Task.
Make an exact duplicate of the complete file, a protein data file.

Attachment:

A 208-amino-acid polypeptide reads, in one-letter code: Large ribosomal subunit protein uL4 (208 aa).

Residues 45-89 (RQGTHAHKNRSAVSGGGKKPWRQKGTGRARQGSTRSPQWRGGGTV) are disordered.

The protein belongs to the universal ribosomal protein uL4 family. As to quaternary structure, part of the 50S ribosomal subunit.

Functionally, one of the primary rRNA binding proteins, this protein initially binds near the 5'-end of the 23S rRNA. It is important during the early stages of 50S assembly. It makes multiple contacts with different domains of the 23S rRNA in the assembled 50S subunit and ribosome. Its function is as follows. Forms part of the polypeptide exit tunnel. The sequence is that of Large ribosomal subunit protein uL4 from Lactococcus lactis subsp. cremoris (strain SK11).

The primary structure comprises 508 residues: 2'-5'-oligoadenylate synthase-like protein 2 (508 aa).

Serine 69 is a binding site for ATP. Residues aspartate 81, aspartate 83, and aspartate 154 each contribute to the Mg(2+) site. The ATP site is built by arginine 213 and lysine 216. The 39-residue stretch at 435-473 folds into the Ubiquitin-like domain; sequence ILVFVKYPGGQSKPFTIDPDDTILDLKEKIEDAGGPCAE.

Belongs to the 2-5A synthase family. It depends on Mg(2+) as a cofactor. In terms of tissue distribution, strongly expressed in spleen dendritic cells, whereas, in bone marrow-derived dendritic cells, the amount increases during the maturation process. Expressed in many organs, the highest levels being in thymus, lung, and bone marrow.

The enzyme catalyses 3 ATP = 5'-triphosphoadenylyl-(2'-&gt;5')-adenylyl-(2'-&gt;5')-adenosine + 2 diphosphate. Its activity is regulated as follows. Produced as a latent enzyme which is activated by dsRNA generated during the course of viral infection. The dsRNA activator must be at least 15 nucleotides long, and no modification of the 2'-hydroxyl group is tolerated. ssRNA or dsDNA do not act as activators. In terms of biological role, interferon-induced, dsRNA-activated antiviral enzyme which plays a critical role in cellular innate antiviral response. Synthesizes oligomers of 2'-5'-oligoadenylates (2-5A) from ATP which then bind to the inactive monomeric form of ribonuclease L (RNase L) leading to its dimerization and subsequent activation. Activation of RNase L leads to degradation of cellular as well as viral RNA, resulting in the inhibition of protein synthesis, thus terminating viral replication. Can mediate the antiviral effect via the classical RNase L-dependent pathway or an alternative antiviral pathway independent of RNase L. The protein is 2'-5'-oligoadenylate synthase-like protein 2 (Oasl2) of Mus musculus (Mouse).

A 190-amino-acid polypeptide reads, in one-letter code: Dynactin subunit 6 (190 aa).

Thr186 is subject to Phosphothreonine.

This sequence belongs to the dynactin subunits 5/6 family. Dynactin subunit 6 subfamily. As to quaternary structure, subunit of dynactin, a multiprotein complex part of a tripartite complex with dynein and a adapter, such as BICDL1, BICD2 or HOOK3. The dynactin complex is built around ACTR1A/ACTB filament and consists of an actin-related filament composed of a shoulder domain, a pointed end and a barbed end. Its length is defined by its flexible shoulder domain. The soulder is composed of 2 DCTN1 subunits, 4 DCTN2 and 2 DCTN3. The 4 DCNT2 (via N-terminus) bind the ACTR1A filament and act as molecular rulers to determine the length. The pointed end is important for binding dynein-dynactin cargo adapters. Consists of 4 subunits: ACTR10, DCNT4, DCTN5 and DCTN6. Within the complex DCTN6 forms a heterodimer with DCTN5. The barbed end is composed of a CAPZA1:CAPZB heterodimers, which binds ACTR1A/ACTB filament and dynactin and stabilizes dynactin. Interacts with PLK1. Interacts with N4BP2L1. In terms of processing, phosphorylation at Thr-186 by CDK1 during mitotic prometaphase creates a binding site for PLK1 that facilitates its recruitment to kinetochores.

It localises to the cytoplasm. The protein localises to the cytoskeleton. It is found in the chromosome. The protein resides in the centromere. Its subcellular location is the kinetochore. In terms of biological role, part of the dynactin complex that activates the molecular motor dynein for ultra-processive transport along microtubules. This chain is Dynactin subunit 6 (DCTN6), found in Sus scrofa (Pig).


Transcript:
A 208-amino-acid polypeptide reads, in one-letter code: Large ribosomal subunit protein uL4 (208 aa).

Residues 45-89 (RQGTHAHKNRSAVSGGGKKPWRQKGTGRARQGSTRSPQWRGGGTV) are disordered.

The protein belongs to the universal ribosomal protein uL4 family. As to quaternary structure, part of the 50S ribosomal subunit.

Functionally, one of the primary rRNA binding proteins, this protein initially binds near the 5'-end of the 23S rRNA. It is important during the early stages of 50S assembly. It makes multiple contacts with different domains of the 23S rRNA in the assembled 50S subunit and ribosome. Its function is as follows. Forms part of the polypeptide exit tunnel. The sequence is that of Large ribosomal subunit protein uL4 from Lactococcus lactis subsp. cremoris (strain SK11).

The primary structure comprises 508 residues: 2'-5'-oligoadenylate synthase-like protein 2 (508 aa).

Serine 69 is a binding site for ATP. Residues aspartate 81, aspartate 83, and aspartate 154 each contribute to the Mg(2+) site. The ATP site is built by arginine 213 and lysine 216. The 39-residue stretch at 435-473 folds into the Ubiquitin-like domain; sequence ILVFVKYPGGQSKPFTIDPDDTILDLKEKIEDAGGPCAE.

Belongs to the 2-5A synthase family. It depends on Mg(2+) as a cofactor. In terms of tissue distribution, strongly expressed in spleen dendritic cells, whereas, in bone marrow-derived dendritic cells, the amount increases during the maturation process. Expressed in many organs, the highest levels being in thymus, lung, and bone marrow.

The enzyme catalyses 3 ATP = 5'-triphosphoadenylyl-(2'-&gt;5')-adenylyl-(2'-&gt;5')-adenosine + 2 diphosphate. Its activity is regulated as follows. Produced as a latent enzyme which is activated by dsRNA generated during the course of viral infection. The dsRNA activator must be at least 15 nucleotides long, and no modification of the 2'-hydroxyl group is tolerated. ssRNA or dsDNA do not act as activators. In terms of biological role, interferon-induced, dsRNA-activated antiviral enzyme which plays a critical role in cellular innate antiviral response. Synthesizes oligomers of 2'-5'-oligoadenylates (2-5A) from ATP which then bind to the inactive monomeric form of ribonuclease L (RNase L) leading to its dimerization and subsequent activation. Activation of RNase L leads to degradation of cellular as well as viral RNA, resulting in the inhibition of protein synthesis, thus terminating viral replication. Can mediate the antiviral effect via the classical RNase L-dependent pathway or an alternative antiviral pathway independent of RNase L. The protein is 2'-5'-oligoadenylate synthase-like protein 2 (Oasl2) of Mus musculus (Mouse).

A 190-amino-acid polypeptide reads, in one-letter code: Dynactin subunit 6 (190 aa).

Thr186 is subject to Phosphothreonine.

This sequence belongs to the dynactin subunits 5/6 family. Dynactin subunit 6 subfamily. As to quaternary structure, subunit of dynactin, a multiprotein complex part of a tripartite complex with dynein and a adapter, such as BICDL1, BICD2 or HOOK3. The dynactin complex is built around ACTR1A/ACTB filament and consists of an actin-related filament composed of a shoulder domain, a pointed end and a barbed end. Its length is defined by its flexible shoulder domain. The soulder is composed of 2 DCTN1 subunits, 4 DCTN2 and 2 DCTN3. The 4 DCNT2 (via N-terminus) bind the ACTR1A filament and act as molecular rulers to determine the length. The pointed end is important for binding dynein-dynactin cargo adapters. Consists of 4 subunits: ACTR10, DCNT4, DCTN5 and DCTN6. Within the complex DCTN6 forms a heterodimer with DCTN5. The barbed end is composed of a CAPZA1:CAPZB heterodimers, which binds ACTR1A/ACTB filament and dynactin and stabilizes dynactin. Interacts with PLK1. Interacts with N4BP2L1. In terms of processing, phosphorylation at Thr-186 by CDK1 during mitotic prometaphase creates a binding site for PLK1 that facilitates its recruitment to kinetochores.

It localises to the cytoplasm. The protein localises to the cytoskeleton. It is found in the chromosome. The protein resides in the centromere. Its subcellular location is the kinetochore. In terms of biological role, part of the dynactin complex that activates the molecular motor dynein for ultra-processive transport along microtubules. This chain is Dynactin subunit 6 (DCTN6), found in Sus scrofa (Pig).